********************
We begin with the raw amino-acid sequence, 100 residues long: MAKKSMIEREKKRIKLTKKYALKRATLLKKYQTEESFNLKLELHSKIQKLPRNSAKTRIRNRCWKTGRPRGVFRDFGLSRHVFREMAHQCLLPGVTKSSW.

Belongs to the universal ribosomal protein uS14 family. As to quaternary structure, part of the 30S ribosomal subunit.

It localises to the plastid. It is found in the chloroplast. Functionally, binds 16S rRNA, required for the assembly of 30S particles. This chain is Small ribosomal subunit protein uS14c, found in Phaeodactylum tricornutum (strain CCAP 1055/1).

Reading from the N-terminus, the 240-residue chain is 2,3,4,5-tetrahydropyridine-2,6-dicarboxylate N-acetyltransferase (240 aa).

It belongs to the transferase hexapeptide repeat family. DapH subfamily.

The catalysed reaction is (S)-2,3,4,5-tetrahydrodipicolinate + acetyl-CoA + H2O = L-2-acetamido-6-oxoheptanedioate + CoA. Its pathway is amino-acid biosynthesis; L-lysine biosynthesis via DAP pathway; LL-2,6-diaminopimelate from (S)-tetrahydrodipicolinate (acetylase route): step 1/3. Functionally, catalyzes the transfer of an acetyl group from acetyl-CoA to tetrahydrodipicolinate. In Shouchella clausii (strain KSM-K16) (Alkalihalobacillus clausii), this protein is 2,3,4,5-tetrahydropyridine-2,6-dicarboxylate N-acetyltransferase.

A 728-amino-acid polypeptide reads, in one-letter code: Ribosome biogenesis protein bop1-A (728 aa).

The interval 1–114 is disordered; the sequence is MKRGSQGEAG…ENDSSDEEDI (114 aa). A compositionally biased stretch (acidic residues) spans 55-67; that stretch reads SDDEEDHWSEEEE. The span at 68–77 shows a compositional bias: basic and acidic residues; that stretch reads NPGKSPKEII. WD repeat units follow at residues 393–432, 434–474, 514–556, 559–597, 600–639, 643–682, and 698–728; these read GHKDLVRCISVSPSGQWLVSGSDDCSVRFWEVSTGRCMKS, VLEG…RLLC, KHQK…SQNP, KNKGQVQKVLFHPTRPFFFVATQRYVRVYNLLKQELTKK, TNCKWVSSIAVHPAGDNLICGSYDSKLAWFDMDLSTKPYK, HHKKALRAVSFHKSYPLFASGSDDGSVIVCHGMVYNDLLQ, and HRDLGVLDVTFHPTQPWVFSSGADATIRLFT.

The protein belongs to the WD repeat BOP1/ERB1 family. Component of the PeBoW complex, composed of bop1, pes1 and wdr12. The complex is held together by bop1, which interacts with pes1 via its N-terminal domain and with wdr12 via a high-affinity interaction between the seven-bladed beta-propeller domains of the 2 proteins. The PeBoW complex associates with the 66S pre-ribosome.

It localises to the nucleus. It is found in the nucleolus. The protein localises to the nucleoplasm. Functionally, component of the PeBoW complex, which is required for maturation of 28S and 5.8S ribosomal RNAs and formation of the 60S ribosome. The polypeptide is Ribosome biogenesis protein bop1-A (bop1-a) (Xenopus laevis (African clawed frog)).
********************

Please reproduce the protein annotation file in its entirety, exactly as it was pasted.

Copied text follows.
We begin with the raw amino-acid sequence, 100 residues long: MAKKSMIEREKKRIKLTKKYALKRATLLKKYQTEESFNLKLELHSKIQKLPRNSAKTRIRNRCWKTGRPRGVFRDFGLSRHVFREMAHQCLLPGVTKSSW.

Belongs to the universal ribosomal protein uS14 family. As to quaternary structure, part of the 30S ribosomal subunit.

It localises to the plastid. It is found in the chloroplast. Functionally, binds 16S rRNA, required for the assembly of 30S particles. This chain is Small ribosomal subunit protein uS14c, found in Phaeodactylum tricornutum (strain CCAP 1055/1).

Reading from the N-terminus, the 240-residue chain is 2,3,4,5-tetrahydropyridine-2,6-dicarboxylate N-acetyltransferase (240 aa).

It belongs to the transferase hexapeptide repeat family. DapH subfamily.

The catalysed reaction is (S)-2,3,4,5-tetrahydrodipicolinate + acetyl-CoA + H2O = L-2-acetamido-6-oxoheptanedioate + CoA. Its pathway is amino-acid biosynthesis; L-lysine biosynthesis via DAP pathway; LL-2,6-diaminopimelate from (S)-tetrahydrodipicolinate (acetylase route): step 1/3. Functionally, catalyzes the transfer of an acetyl group from acetyl-CoA to tetrahydrodipicolinate. In Shouchella clausii (strain KSM-K16) (Alkalihalobacillus clausii), this protein is 2,3,4,5-tetrahydropyridine-2,6-dicarboxylate N-acetyltransferase.

A 728-amino-acid polypeptide reads, in one-letter code: Ribosome biogenesis protein bop1-A (728 aa).

The interval 1–114 is disordered; the sequence is MKRGSQGEAG…ENDSSDEEDI (114 aa). A compositionally biased stretch (acidic residues) spans 55-67; that stretch reads SDDEEDHWSEEEE. The span at 68–77 shows a compositional bias: basic and acidic residues; that stretch reads NPGKSPKEII. WD repeat units follow at residues 393–432, 434–474, 514–556, 559–597, 600–639, 643–682, and 698–728; these read GHKDLVRCISVSPSGQWLVSGSDDCSVRFWEVSTGRCMKS, VLEG…RLLC, KHQK…SQNP, KNKGQVQKVLFHPTRPFFFVATQRYVRVYNLLKQELTKK, TNCKWVSSIAVHPAGDNLICGSYDSKLAWFDMDLSTKPYK, HHKKALRAVSFHKSYPLFASGSDDGSVIVCHGMVYNDLLQ, and HRDLGVLDVTFHPTQPWVFSSGADATIRLFT.

The protein belongs to the WD repeat BOP1/ERB1 family. Component of the PeBoW complex, composed of bop1, pes1 and wdr12. The complex is held together by bop1, which interacts with pes1 via its N-terminal domain and with wdr12 via a high-affinity interaction between the seven-bladed beta-propeller domains of the 2 proteins. The PeBoW complex associates with the 66S pre-ribosome.

It localises to the nucleus. It is found in the nucleolus. The protein localises to the nucleoplasm. Functionally, component of the PeBoW complex, which is required for maturation of 28S and 5.8S ribosomal RNAs and formation of the 60S ribosome. The polypeptide is Ribosome biogenesis protein bop1-A (bop1-a) (Xenopus laevis (African clawed frog)).